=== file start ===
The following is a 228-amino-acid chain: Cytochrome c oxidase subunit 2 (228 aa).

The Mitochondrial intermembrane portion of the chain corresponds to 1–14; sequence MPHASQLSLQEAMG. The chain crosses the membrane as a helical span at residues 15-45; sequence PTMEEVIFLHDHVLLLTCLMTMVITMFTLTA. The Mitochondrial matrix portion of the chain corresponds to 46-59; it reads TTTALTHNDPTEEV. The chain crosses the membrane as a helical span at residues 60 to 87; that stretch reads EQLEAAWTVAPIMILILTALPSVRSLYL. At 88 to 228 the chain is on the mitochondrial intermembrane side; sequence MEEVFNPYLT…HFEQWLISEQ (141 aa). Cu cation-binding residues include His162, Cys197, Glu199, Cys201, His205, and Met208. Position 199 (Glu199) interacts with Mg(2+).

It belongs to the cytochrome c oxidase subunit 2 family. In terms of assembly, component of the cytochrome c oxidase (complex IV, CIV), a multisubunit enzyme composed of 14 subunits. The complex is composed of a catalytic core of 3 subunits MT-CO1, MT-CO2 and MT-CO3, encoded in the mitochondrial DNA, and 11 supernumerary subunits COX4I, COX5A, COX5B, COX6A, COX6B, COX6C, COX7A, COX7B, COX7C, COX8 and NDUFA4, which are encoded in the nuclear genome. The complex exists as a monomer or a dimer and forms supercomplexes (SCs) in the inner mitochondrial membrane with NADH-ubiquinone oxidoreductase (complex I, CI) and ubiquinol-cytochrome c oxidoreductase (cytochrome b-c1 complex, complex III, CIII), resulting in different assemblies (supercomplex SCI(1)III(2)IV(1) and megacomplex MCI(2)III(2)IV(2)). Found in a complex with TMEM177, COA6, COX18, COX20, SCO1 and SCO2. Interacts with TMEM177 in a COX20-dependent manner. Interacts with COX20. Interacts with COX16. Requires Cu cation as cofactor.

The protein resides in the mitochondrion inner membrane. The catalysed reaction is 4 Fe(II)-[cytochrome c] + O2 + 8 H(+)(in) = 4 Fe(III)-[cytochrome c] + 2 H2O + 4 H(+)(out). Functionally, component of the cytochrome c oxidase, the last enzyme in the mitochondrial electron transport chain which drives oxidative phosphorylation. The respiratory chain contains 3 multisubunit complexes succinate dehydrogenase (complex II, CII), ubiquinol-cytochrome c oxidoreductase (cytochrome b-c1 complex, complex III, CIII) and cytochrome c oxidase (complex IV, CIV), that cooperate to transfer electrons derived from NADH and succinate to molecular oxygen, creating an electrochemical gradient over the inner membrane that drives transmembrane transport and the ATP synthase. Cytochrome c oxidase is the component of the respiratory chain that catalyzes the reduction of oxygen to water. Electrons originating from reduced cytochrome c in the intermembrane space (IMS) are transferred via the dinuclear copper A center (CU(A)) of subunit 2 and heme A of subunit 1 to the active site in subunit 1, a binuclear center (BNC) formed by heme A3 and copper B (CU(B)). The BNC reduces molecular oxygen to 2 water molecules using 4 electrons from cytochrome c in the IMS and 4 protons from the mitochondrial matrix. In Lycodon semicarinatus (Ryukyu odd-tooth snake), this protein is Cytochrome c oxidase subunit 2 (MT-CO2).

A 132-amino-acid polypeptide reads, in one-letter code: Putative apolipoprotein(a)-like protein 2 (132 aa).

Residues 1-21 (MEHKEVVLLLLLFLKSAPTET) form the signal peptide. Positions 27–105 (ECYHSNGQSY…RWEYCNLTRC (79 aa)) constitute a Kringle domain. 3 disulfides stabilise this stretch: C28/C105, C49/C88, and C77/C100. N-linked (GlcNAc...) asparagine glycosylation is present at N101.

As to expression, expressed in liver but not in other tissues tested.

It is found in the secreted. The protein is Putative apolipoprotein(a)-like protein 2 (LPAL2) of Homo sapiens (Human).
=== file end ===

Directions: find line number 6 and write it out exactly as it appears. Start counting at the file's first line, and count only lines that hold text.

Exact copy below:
Residues 1-21 (MEHKEVVLLLLLFLKSAPTET) form the signal peptide. Positions 27–105 (ECYHSNGQSY…RWEYCNLTRC (79 aa)) constitute a Kringle domain. 3 disulfides stabilise this stretch: C28/C105, C49/C88, and C77/C100. N-linked (GlcNAc...) asparagine glycosylation is present at N101.